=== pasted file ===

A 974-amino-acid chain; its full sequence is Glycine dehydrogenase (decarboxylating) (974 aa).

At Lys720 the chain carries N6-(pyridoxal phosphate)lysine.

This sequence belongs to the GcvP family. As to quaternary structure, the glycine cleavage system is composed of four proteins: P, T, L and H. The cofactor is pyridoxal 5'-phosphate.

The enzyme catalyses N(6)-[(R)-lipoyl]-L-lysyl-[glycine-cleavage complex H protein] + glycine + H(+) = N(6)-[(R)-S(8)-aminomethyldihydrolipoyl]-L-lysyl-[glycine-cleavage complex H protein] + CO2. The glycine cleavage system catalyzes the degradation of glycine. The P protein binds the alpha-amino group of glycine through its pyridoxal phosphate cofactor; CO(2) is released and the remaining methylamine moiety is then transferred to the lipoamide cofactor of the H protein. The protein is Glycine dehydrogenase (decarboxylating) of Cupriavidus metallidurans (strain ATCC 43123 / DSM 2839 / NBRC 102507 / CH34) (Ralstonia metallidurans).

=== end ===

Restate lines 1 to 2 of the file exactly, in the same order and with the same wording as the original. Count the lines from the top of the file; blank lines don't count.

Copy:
A 974-amino-acid chain; its full sequence is Glycine dehydrogenase (decarboxylating) (974 aa).

At Lys720 the chain carries N6-(pyridoxal phosphate)lysine.